In his article on libertarianism today , George Monbiot makes a common argument. Disregarding his worn-out (and, sadly for my bank manager, untrue) claim that libertarians are in the pocket of big business, the main claim Monbiot makes is that libertarians have misappropriated or miscontrued the word freedom, and so are advocating something different to “true” freedom.
Invoking Isaiah Berlin’s Two Concepts of Liberty, Monbiot distinguishes between negative freedom – being left alone – and positive freedom – which might best be thought of as individual autonomy. From this, he tries to argue that freedom includes claims over other people’s property (such as the freedom to enjoy a tree owned by one's landlord). Monbiot’s assumption that the government should promote freedom whatever freedom is reduces him to a semantic consideration of what the word means, rather than over the real question: what the state should be doing to promote the best outcomes.
As Berlin pointed out, the word freedom may be rhetorically useful, but it means different things to different people. So, instead of painstakingly trying to show that my idea of freedom is “true” and Monbiot’s is “false” (a silly endeavour), we could use completely different words that avoid confusion. As long as we can separate the idea of “not interfering with other people’s stuff” from Monbiot’s “positive” idea of freedom that involved interfering with other people’s stuff to increase people’s welfare, we can use those to think about the concepts we’re discussing. There is no need to debate over the meaning of a lofty-sounding word as Monbiot does – the only thing we need is clarity over the terms so that we can start discussing their real-world impact.
As FA Hayek, Adam Smith, Ludwig von Mises and other liberals and libertarians argue, the system with the best outcomes for nearly everybody is, by and large, the one in which nobody interferes with other people’s stuff (including their bodies). This doesn’t mean that not interfering in other people’s stuff is the only thing that’s valuable in the world. Far from it – it means that a state that upholds this rule and little else is most likely to prompt the emergence of the other good things. Monbiot will disagree with arguments made by Mises that a laissez-faire free market is, by-and-large, the best system for all involved including the poor. Monbiot appears to think that most libertarians view “not interfering with people’s stuff” as an end; but for me, Mises and most libertarians I know it is a means.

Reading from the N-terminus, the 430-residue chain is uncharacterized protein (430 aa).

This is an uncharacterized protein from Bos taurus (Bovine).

What might sound to Monbiot like a profound philosophical question – “what is freedom?” – is actually a relatively trivial question of coming to a mutual agreement over what terms mean, so we can debate clearly without making the mistakes that Monbiot does in his piece.
The rest of the piece is largely a hodgepodge of common attacks on libertarianism. Bizarrely, he uses Claire Fox, the Marxist director of the Institute of Ideas, as his example of a right-wing libertarian. The question that he claims confounded Fox, “Do you accept that some people's freedoms intrude upon other people's freedoms?”, is indeed quite simple: grounded in the principle of “not interfering with other people’s stuff”, the only times this intrusion can take place is when who owns what isn’t well defined. But that’s a practical challenge, not a conceptual one.
Monbiot claims that libertarians are in favour of people’s right to pollute, apparently ignorant of the work classical liberals like Mark Pennington, who has worked on how to create effective market institutions to curb pollution. In short, Pennington argues that the only way to efficiently balance the need for some pollution (as an unavoidable by-product of much important economic activity) with the interests of those affected by pollution is by assigning property rights to those affected. That way, they can compromise with each other in a mutually beneficial way that takes account of the preferences of those involved. Monbiot seems to think that, because libertarians don’t favour state-centric approaches to problems, they don’t think those problems exist at all.
At times he does not seem even to understand his positive/negative liberty distinction, claiming that “The negative freedom not to have our noses punched is the freedom that green and social justice campaigns, exemplified by the Occupy movement, exist to defend.” Does he think that libertarians are against this freedom? If so, I can understand why he objects so strongly to libertarianism, but I wish he would do the basic research required of an undergraduate student before he tries to criticise the idea.
Despite all the mischaracterizations, it’s encouraging that George Monbiot has begun to write about libertarians so frequently. We are on the rise – in politics, in economics and in academia – and this understandably threatens people like Monbiot whose world centres on the state.
I’ve quoted it before, but pieces like this always remind me of a saying I like: “First they ignore you, then they laugh at you, then they fight you. And then you win.”